Every day, Louisiana seamen put their lives at risk while on-the-job. Fortunately, the Federal government has implemented the Jones Act to help protect sea vessel employees who get injured or killed while carrying out the duties of his or her job.
A Jones Act seaman recently filed a complaint against his employer, Offshore Logistical and Transports LLC, after an accident on a supply vessel. The man was working on the vessel when the accident occurred, injuring the man’s knee. This required him to undergo surgery.
The lawsuit alleges that Offshore was negligent and breached its duty of reasonable care. Offshore allegedly failed to maintain a vessel that was seaworthy and did not provide a safe workplace and proper training or equipment. As a result, the seaman suffered lost wages, medical expenses and other forms of injury.
Much like a personal injury or wrongful death suit for non-seamen, if an employer’s negligence results in the injury or death of an employee, that employer may be held liable and have to pay damages. Under the Jones Act, a seaman may recover damages if he or she can show that their injuries did in fact occur on a navigable vessel.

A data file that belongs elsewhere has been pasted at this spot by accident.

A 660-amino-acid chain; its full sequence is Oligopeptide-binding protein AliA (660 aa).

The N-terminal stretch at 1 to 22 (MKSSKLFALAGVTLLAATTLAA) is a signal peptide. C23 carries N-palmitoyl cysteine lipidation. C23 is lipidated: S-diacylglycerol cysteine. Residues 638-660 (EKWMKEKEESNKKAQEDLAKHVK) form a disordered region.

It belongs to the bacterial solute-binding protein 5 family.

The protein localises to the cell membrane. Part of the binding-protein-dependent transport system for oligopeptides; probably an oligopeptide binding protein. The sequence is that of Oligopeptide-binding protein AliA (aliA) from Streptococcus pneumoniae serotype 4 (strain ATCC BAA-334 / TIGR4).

Additionally, it must also be shown that they were working as a seaman at the time of the injury. Courts consider various factors such as employee duties and time spent on the vessel in order to determine whether he or she is a seaman under the Jones Act. Generally, the worker must aid in the process of fulfilling the mission of the vessel.
Employees that are covered by the Jones Act may be able to recover financially after a tragic work incident. If a person is not covered under the Jones Act, he or she may still be able to recover compensation under federal and state personal injury laws.
Source: Louisiana Record, “Boat worker sues over injury,” Dan Harkins, July 15, 2015